Some people volunteer abroad to immerse themselves in a culture and experience a different way of life. Others wish to add something to their CV or gain further experience in their field. While some may have dreams of making a difference or doing something that encourages sustainable social impact.
I was probably a mixture of all of the above. I wanted to experience travel on a deeper level and really get to know a community and culture. I was also at a crossroads with my career and wanted to experience something different that would help my personal development. But ultimately, I wanted to give something back and try to make a difference, however big or small that may end up being.
Regardless of what your reasons are for volunteering, there are some important things to consider before committing to it.
Choosing a volunteer project can be quite a lengthy process. However doing thorough research will help you find something that can be equally as beneficial for you and the organisation you choose to help.
Many of you have come to me with the exact same questions I had, so I wanted to share a few things that you should consider before volunteering abroad.
What skills do I have to offer?
This is probably the first and foremost important thing you need to think about. Remember volunteering is a two-way thing. It is not just about what you can gain out of it, but how the organisation/project could benefit too.
Unfortunately I've met a few volunteers whose intentions were probably not in the best interest of the organisation, but more about how it made them look and feel. It's important that you assess the skills you have and what you think you can bring to the table in a positive way.
Which volunteer programme do I choose?
I can't stress enough how important this is. When I was researching where to volunteer I came across hundreds and hundreds of organisations. It can be completely overwhelming at first but it is a good way to gauge what is available.
You may find that most seem to charge quite a hefty amount of money to volunteer for a short amount of time. And it is not always clear how much of this is going directly into the community or project.
While admin fees might be necessary for certain programmes, make sure that you know where your money is going. Organisatons should be transparent and be able to provide this information, so don't be afraid to ask for a breakdown of costs. Those who ignore or respond defensively should give you pause to reconsider. Comparing costs between organisations will help give you an idea of what is a reasonable expense vs what might be extravagant.
Is what I am doing sustainable and ethical?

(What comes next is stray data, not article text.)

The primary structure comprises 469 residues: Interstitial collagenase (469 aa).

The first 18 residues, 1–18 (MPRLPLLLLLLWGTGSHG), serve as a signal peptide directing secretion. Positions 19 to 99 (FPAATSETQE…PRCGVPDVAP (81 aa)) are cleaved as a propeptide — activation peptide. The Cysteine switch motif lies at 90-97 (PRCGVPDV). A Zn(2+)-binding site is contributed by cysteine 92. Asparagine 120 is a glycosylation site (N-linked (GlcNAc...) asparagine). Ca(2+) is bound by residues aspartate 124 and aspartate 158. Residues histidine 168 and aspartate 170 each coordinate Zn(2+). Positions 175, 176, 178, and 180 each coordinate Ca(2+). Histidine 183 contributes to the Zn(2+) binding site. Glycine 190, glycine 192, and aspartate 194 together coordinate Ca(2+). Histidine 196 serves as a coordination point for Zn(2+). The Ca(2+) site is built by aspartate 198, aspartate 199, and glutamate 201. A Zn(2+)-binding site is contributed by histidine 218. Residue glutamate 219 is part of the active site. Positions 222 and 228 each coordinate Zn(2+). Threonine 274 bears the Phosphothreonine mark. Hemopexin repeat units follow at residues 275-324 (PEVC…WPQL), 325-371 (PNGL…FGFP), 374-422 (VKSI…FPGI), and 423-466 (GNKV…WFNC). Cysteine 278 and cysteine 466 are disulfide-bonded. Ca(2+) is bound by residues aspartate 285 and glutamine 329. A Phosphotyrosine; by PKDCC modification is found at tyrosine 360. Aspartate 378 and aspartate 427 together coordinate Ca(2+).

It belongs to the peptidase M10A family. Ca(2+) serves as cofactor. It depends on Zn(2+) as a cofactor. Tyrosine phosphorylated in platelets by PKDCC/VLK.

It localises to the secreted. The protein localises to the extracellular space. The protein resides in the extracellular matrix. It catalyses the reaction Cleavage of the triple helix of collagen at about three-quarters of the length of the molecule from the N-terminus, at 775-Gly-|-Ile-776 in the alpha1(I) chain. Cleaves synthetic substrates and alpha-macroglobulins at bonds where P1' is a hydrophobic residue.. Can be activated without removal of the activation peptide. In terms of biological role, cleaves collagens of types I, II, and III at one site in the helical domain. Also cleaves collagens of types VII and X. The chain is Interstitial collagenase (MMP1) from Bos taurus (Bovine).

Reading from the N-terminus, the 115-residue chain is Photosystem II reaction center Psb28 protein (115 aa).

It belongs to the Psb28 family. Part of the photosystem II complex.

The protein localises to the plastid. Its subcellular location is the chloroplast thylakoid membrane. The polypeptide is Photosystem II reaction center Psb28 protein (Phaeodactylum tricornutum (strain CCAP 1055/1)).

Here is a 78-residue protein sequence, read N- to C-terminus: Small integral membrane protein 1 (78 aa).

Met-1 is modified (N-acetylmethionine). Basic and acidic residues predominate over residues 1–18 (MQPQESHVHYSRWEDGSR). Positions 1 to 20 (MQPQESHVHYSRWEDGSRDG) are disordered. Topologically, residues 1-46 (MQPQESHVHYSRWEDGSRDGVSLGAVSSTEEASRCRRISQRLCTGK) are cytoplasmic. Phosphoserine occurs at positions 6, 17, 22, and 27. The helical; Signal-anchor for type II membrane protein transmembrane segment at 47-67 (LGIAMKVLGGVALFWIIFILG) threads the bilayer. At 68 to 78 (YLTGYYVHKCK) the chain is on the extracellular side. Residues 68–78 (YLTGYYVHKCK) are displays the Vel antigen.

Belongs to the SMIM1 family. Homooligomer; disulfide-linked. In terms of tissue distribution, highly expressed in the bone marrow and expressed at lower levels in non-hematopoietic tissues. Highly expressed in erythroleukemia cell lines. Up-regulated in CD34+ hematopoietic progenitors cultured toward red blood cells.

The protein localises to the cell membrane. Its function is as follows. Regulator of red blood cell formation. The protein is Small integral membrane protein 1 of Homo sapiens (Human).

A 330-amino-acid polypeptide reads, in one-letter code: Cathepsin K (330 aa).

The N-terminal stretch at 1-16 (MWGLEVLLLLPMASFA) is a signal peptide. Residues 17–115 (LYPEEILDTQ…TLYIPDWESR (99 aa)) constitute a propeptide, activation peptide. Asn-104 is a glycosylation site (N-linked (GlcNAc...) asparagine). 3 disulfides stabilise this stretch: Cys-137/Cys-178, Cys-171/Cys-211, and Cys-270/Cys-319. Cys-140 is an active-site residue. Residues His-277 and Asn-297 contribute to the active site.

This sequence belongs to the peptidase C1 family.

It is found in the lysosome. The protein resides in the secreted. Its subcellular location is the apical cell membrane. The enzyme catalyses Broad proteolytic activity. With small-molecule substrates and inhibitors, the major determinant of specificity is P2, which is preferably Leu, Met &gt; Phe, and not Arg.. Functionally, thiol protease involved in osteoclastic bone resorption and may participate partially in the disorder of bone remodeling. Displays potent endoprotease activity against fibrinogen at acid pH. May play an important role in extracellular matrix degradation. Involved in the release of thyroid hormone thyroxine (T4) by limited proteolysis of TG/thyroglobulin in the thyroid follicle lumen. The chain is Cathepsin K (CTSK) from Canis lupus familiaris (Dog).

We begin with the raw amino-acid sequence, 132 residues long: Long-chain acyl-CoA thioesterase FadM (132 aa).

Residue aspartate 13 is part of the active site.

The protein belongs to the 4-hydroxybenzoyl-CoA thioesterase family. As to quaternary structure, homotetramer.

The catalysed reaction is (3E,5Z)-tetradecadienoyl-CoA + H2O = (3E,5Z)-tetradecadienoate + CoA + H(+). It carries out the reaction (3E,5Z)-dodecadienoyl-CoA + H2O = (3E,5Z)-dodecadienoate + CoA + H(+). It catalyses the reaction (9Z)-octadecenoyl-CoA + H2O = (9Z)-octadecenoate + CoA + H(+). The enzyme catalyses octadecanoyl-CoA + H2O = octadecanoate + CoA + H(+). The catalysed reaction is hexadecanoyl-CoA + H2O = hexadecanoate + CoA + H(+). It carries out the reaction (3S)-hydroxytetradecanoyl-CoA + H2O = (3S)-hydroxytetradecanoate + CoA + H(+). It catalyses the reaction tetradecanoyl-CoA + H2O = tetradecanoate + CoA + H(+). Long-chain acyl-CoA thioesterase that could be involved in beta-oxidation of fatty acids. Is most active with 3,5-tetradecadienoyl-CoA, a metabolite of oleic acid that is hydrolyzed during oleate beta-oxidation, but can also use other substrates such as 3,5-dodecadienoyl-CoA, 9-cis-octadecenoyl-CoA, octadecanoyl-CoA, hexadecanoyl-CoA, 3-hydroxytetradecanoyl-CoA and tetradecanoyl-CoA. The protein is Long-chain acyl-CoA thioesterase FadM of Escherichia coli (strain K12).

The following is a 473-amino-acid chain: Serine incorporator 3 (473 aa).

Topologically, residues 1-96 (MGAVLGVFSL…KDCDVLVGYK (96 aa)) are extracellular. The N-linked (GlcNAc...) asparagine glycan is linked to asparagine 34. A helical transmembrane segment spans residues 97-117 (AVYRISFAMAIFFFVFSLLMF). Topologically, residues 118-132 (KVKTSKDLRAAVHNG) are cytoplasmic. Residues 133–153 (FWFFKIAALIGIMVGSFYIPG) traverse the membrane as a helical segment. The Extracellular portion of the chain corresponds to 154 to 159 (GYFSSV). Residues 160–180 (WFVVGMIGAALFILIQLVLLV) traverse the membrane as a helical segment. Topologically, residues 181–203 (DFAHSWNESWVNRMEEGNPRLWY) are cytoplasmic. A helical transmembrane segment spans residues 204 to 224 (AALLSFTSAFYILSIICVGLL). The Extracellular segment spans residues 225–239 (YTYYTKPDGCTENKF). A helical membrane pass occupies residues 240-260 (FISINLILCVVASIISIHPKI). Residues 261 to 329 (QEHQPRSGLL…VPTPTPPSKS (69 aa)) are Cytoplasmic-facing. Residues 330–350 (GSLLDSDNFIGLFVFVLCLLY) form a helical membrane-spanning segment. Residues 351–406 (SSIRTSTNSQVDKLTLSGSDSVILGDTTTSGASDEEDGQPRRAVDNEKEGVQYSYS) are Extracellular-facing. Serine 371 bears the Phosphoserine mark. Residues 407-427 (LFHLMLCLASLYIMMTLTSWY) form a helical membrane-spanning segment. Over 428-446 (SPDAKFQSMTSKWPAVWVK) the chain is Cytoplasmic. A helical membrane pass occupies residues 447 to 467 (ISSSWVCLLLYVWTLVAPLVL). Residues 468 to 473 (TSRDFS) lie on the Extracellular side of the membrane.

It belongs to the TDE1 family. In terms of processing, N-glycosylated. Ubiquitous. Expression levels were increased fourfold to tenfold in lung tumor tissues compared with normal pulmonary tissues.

Sadly there has been a lot of negative press on the volunteering industry lately. From stories of volunteers taking away much-needed labour work from local communities to "fake" orphanages enabling child exploitation, the online world is saturated with articles claiming that volunteering can inadvertently do more harm than good.
And while the above may be true in certain instances, thankfully there are many vetted organisations and social enterprises out there that offer responsible volunteering opportunities. So it is essential that you do your research to ensure what you are doing is not going to have a negative impact. As a starting point, Grassroots Volunteering is a great website for doing research into such projects.
Where do I go to volunteer?
The answer to this should largely be steered by your answer to question #1. Where are your skills most needed? All too often there are stories of volunteers picking a destination without thinking about this question, and then turn up to find there is nothing worthwhile for them to do.
For a project to succeed, the drive needs to address real community needs with local jobs protected and supported by the work of volunteers. So when researching volunteering opportunities overseas, shortlist potential organisations according to what their goals are. If their goals fit with your skills then you have probably found a suitable match.
What kind of commitment can I make?
This can be a difficult question to answer as we all lead busy lives with sometimes a limited amount of time to spare. However, if you are looking for a deep and immersive experience where your contribution will actually have an impact, then a one or two-week placement is unlikely to help.
There's a reason many organisations require a minimum stay of three months, because it can usually take some time for a volunteer to be brought up-to-speed before they are actually contributing. Shorter placements often result in more rework for the organisation or community and can be more of a hindrance than a help. Think about whether the length of time you can give will actually be of benefit.
Are there any cultural differences I need to be aware of?
One of the best things about travel and volunteering is learning about different cultures and celebrating our differences. However, I've seen first-hand where poorly prepared volunteers have swanned in with their own agendas and cultural norms, failing to consider possible differences and circumstances.
To increase your chances of having a positive impact on a project in a community, it's important to have some basic understanding of the local culture and customs. Speak with your organisation beforehand to find out about possible communication and cultural differences – this could be anything from the correct clothing or taboo subjects to gender roles and appropriate gifts.
If you are considering volunteering abroad then I understand that these questions might seem a little daunting at first. But with the correct research and awareness, this will help you find a project that will ensure a positive and rewarding experience for both you and the organisation you are helping.